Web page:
On September 30, 1938, British Prime Minister Neville Chamberlain flew back to London from his meeting in Munich with German Chancellor Adolf Hitler. As he disembarked from the aircraft, he held aloft a piece of paper, which contained the promise that Britain and Germany would never go to war with one another again. He had returned bringing “Peace with honour—Peace for our time.”
Drawing on a wealth of archival material, acclaimed historian David Faber delivers a sweeping reassessment of the extraordinary events of 1938, tracing the key incidents leading up to the Munich Conference and its immediate aftermath: Lord Halifax’s ill-fated meeting with Hitler; Chamberlain’s secret discussions with Mussolini; and the Berlin scandal that rocked Hitler’s regime. He takes us to Vienna, to the Sudentenland, and to Prague. In Berlin, we witness Hitler inexorably preparing for war, even in the face of opposition from his own generals; in London, we watch as Chamberlain makes one supreme effort after another to appease Hitler.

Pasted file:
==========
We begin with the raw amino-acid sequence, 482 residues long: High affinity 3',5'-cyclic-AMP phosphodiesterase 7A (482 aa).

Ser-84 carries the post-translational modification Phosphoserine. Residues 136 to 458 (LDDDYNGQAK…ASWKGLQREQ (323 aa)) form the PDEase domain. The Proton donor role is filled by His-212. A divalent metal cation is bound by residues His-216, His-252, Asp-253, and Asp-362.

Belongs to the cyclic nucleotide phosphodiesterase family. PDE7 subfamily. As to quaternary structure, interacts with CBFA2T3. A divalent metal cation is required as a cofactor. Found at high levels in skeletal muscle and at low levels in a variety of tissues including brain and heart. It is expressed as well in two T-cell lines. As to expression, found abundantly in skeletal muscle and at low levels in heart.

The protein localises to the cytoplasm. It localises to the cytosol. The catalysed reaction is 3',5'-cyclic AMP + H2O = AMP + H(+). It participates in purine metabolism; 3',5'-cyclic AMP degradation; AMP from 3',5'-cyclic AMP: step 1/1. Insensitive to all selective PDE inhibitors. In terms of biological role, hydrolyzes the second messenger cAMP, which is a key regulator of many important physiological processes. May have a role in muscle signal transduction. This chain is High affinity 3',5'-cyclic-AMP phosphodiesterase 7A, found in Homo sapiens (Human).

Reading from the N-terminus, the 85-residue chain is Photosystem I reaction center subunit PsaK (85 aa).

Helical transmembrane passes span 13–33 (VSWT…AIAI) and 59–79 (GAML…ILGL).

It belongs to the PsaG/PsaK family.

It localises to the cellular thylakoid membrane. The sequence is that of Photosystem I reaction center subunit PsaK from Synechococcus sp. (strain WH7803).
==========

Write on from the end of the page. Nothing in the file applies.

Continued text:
Resonating with an insider’s feel for the political infighting Faber uncovers, Munich, 1938 transports us to the war rooms and bunkers, revealing the covert negotiations and scandals upon which the world’s fate would rest. It is modern history writing at its best.